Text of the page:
IOP@FSU survey shows Biden with small lead in Florida
A new poll of Florida voters, sponsored by the Institute of Politics at Florida State University (IOP@FSU) and conducted by YouGov, indicates that former Vice President Joe Biden has a small lead on President Donald Trump in the 2020 presidential election race in Florida.
If the election were held today, 48% of respondents indicated that they would cast their ballots for Vice President Joe Biden. This was 2 percentage points more than the 46% of respondents who indicated they would vote for President Donald Trump.
“It looks like all eyes will be on Florida again,” said IOP@FSU director Hans Hassell and associate professor of political science at Florida State University. “This is an important state, and the presidential
race in Florida remains close just as it always seems to be.”
The poll revealed an increasingly polarized but closely divided electorate not just in the presidential election but also in voters’ evaluations of President Trump and former Vice President Joe Biden. When asked to rate the job President Donald Trump is doing as president, 49% approved of his job, while 48% disapproved.
There were, however, strong differences between Democrats and Republicans, with 92% of Republicans approving of President Trump’s job performance while only 7% of Democrats had asimilar view. Independents were more closely divided, with 47% approving and 48% disapproving of the president’s job performance.
Voters’ evaluations of Joe Biden are similarly divided. When asked about their opinion of Joe Biden, 45% indicated they had a favorable opinion of the former vice president, while 48% had an unfavorable opinion. As before, these opinions varied by partisan affiliation. For Democrats, 88% had a favorable opinion, while 5% had an unfavorable opinion. For Republicans, 10% had a favorable opinion, while 87% had an unfavorable opinion. Again, independents were more closely divided, with 37% having a favorable opinion and 51% having an unfavorable opinion.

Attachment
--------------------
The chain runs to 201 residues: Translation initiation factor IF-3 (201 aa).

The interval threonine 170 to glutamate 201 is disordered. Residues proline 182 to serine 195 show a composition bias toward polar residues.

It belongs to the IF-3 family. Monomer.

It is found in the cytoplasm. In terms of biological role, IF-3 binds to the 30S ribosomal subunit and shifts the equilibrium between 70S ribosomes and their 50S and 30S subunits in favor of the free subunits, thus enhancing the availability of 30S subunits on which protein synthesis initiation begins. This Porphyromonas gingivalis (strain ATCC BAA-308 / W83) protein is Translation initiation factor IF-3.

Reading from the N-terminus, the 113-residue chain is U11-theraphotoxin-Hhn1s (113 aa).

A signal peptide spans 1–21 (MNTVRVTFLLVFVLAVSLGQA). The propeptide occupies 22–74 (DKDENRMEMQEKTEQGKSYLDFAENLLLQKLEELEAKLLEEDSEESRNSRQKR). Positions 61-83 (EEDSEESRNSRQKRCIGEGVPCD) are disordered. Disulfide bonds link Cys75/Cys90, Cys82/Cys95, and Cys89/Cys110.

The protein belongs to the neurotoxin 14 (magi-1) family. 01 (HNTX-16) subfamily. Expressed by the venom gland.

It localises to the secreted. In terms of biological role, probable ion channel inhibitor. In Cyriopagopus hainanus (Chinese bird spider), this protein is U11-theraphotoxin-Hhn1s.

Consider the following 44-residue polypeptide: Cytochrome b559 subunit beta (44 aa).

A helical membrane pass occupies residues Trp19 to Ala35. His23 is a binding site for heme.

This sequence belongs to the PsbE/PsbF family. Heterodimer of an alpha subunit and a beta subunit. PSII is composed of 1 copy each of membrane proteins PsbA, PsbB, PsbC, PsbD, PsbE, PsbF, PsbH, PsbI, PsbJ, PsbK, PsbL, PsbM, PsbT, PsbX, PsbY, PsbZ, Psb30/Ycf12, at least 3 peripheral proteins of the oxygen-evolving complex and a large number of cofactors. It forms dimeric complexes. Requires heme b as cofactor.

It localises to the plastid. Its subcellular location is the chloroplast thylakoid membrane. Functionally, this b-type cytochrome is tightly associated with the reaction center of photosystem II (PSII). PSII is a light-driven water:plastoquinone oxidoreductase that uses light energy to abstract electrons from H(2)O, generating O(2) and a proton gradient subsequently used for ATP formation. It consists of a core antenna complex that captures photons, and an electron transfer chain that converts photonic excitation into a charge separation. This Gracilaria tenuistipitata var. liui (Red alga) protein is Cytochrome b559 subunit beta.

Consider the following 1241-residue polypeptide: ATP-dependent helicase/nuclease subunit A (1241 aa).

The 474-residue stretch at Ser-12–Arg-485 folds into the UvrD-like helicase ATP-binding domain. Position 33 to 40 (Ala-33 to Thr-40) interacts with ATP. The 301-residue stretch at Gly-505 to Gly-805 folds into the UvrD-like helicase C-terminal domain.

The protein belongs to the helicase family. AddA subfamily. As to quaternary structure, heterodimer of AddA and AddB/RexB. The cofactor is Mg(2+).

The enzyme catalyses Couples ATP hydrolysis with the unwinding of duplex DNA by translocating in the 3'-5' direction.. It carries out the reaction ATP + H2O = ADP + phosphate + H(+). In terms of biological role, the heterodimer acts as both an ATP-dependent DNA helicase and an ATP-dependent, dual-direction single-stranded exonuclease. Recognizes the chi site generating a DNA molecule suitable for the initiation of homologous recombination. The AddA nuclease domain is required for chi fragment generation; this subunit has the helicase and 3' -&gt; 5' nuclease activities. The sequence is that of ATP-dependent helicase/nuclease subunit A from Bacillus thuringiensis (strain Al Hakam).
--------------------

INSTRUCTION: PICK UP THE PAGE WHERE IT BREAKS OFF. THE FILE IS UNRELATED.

Yet, despite the close partisan contest, a majority of voters remain largely confident that ballots will be cast and counted accurately. Overall, 65% of respondents indicated that they were confident that votes would be cast and counted accurately. A small majority (53%) indicated they were confident that mail ballots would be cast and counted accurately; however, large majorities of respondents indicated they were confident that early in-person ballots (88%) and Election Day in-person ballots (90%) would be cast and counted accurately.
The IOP@FSU/YouGov survey also found voters were diverse in their plans about how to vote. Overall, 44% of respondents indicated that they would vote by mail, with 30% indicating that they would vote early in-person, and 24% indicating they would vote in-person on Election Day.
“Floridians remain largely confident in the voting process,” said Hassell. “Voting is an essential component of a strong democracy, and we can be confident that voters largely trust our system to work as it should.”